Traditional Theorists and You

Traditional Theorists and You

DOI: 10.4018/978-1-7998-0145-0.ch002

Abstract

This chapter explores traditional theorists as they apply to our current context in higher education. With a more diverse learner population entering higher education institutions, administrators and instructors need to recognize and utilize the building blocks of the theory that have brought higher education to where it is today. Included are not only traditional theorists, but their back, major concepts of the theory, how the theory applies to current administrators and instructors, and reference materials to learn more. Finally, case studies are included that provide opportunities to synthesize chapter information and provide discussion.
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Introduction

As this book explores the latest available research, understanding the theories, which helped to form them, is essential. To explore all aspects of each theory would take hundreds of pages and is really outside the scope of this book. Therefore, instead of regurgitating the entirety of each theory, we offer highlights and a summarization of each theory’s main points, while also providing references to these seminal works. In this chapter, for each theory, you will find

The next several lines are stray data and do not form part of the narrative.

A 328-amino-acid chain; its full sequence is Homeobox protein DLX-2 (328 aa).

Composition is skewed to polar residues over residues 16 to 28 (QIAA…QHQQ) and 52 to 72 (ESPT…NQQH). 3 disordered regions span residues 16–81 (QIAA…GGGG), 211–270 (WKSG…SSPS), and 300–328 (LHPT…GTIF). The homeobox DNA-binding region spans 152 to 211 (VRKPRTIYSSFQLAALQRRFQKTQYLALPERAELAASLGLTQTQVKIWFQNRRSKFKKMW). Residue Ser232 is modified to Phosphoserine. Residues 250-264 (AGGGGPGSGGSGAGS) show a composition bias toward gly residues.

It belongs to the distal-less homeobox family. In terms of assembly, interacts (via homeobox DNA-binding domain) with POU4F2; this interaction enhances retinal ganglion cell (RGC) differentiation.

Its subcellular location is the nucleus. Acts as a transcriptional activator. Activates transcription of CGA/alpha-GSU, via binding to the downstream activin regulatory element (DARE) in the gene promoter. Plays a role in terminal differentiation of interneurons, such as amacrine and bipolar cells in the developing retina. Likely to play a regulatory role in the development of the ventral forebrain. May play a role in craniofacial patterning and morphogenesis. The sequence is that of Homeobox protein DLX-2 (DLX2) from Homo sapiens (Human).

• 1.

    reference materials to consider,

  • 2.

    an overview of the theory’s evolution,

  • 3.

    major concepts from the theory, and

  • 4.

    how the theory applies to current administrators and instructors; look for our takeaways in the boxes.

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Malcolm Knowles - Andragogy

Background

Malcolm Knowles is widely credited as the person who brought the concept of Andragogy to North America. As a theorist, his work noted some of the first significant assumptions and differences among adult learners in education and is a staple in almost any adult education course. For our purposes, Knowles (1980) believed several different assumptions would help educators to understand how best to support adult learners, and, in our case, post-traditional learners. Each of these assumptions provides a wealth of information related to post-traditional learner’s needs, and how learners aren't offered intentional experiences in the classroom. We’ll take an in-depth look at each of these assumptions, and how they serve as the basis for newer theories.

Core Concepts

Malcolm Knowles posits several assumptions, including changes in self-concept, orientation to learning, the role of experience, readiness to learn, and motivation to learn. Each of the following is summarized below.

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